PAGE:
A new study suggests that consumption of full fat dairy products might lower the risk of cardiovascular disease and stroke instead of increasing it.

Published by the UTHealth School of Public Health, the study discovered one particular fatty acid in dairy products – such as butter, milk and yoghurt – that could potentially lower the risk of dying from cardiovascular ailments, reported the US edition of Newsweek on 16 July.

Marcia Otto, assistant professor of epidemiology, human genetics and environmental sciences and the lead author of the study, said it strengthened a “growing body of evidence” suggesting that dairy fat did not increase overall mortality in adults.

“Consumers have been exposed to so much different and conflicting information about diet, particularly in relation to fats. It’s therefore important to have robust studies so people can make more balanced and informed choices based on scientific fact rather than hearsay,” said Otto.

The research team began evaluating 3,000 adults aged 65 or older in 1992 by measuring the levels of three dairy fatty acids – phospholipid pentadecanoic, heptadecanoic and trans-palmitoleic acids – in their blood, which were then re-measured six and 13 years later.

The researchers discovered that none of the fatty acids were linked to a higher risk of dying, but heptadecanoic acid, in particular, was connected to a lower risk of death from cardiovascular disease.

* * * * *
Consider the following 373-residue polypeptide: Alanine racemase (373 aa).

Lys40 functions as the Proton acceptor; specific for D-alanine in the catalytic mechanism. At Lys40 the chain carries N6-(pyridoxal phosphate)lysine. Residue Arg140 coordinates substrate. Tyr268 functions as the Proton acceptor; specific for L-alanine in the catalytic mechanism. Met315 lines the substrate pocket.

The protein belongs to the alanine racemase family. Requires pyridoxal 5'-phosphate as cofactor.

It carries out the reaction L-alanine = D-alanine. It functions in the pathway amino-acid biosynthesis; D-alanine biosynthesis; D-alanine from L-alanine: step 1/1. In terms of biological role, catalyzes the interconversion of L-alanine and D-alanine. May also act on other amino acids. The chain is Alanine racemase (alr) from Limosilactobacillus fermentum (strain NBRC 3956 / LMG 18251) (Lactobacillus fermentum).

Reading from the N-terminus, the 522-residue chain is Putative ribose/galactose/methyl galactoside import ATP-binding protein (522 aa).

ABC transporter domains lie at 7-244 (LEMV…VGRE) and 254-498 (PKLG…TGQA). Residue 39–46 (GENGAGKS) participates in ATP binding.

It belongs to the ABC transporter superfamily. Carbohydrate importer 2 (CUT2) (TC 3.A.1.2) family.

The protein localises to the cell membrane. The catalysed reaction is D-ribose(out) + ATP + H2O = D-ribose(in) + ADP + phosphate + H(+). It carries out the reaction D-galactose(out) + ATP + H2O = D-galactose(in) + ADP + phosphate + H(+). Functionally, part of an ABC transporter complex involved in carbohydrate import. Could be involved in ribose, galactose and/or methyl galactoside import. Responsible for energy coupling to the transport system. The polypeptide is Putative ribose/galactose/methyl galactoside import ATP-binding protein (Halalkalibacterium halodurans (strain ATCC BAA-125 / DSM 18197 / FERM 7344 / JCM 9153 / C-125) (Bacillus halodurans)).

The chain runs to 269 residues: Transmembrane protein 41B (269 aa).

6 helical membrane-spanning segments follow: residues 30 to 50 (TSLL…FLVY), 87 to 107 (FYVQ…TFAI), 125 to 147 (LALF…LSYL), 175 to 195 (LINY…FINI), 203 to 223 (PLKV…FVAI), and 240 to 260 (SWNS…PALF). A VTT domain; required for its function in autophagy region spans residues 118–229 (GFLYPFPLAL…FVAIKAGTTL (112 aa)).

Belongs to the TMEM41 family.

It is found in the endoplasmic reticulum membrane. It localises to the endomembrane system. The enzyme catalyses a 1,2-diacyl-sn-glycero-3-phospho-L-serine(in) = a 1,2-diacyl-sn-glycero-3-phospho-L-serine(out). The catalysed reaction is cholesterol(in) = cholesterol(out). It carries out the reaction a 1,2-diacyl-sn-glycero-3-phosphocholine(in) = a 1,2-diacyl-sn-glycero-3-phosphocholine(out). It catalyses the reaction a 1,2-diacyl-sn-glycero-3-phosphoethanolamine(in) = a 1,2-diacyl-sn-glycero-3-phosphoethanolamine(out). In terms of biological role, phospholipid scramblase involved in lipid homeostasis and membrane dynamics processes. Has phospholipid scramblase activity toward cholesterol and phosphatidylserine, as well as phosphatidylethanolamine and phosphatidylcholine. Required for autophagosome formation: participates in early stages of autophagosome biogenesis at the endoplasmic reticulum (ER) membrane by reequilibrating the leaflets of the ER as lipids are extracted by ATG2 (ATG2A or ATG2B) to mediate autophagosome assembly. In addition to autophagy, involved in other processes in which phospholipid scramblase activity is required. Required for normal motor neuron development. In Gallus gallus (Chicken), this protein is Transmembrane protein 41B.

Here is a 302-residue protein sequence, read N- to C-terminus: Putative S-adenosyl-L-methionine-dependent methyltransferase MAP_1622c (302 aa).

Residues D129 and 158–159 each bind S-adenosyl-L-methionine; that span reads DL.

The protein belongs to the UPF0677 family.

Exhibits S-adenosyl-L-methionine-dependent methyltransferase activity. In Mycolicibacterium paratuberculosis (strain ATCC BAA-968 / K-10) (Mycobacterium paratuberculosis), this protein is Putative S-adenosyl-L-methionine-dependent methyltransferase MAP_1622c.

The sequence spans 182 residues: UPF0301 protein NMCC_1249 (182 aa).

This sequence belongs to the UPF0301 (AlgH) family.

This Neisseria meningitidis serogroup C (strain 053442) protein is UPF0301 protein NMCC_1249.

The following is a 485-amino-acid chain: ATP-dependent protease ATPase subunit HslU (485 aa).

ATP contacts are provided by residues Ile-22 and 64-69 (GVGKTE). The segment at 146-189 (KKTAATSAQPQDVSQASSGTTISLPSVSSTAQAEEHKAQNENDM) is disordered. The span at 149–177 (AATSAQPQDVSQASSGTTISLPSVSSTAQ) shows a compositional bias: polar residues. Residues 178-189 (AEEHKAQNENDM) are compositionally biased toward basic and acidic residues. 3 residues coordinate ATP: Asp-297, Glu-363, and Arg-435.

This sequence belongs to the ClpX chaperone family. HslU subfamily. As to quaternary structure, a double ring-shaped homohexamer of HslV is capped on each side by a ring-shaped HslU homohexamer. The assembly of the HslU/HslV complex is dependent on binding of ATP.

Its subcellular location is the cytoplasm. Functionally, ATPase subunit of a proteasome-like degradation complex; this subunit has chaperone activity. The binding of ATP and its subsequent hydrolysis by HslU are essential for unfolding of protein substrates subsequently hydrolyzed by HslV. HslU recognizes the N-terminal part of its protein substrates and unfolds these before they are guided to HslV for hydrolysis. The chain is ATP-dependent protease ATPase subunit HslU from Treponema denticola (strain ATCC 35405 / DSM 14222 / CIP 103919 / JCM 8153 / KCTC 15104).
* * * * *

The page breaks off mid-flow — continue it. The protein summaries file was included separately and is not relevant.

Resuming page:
Additionally, those with higher levels of fatty acids, which the team believed could be a result of their dairy consumption, had a 42% lower risk of dying from stroke.

Otto argued that current dietary guidelines in the USA, which recommended against the consumption of full fat dairy products, should be revised due to many beneficial nutrients found in butter, milk and cheese, such as calcium and potassium.

She said that the recommended low fat dairy products could be deceiving in their health claims as they could contain high levels of added sugars.

The study came at a time when US milk sales were expected to fall 11% between 2015 and 2020, while milk alternatives, such as soya and almond products, had seen their sales skyrocket by 61% in the past five years, based on data from Mintel.

Heart disease was the leading cause of death in the USA, claiming 610,000 lives annually, while stroke was number five on the biggest killers list with 795,000 people experiencing a stroke annually in the USA, wrote Newsweek.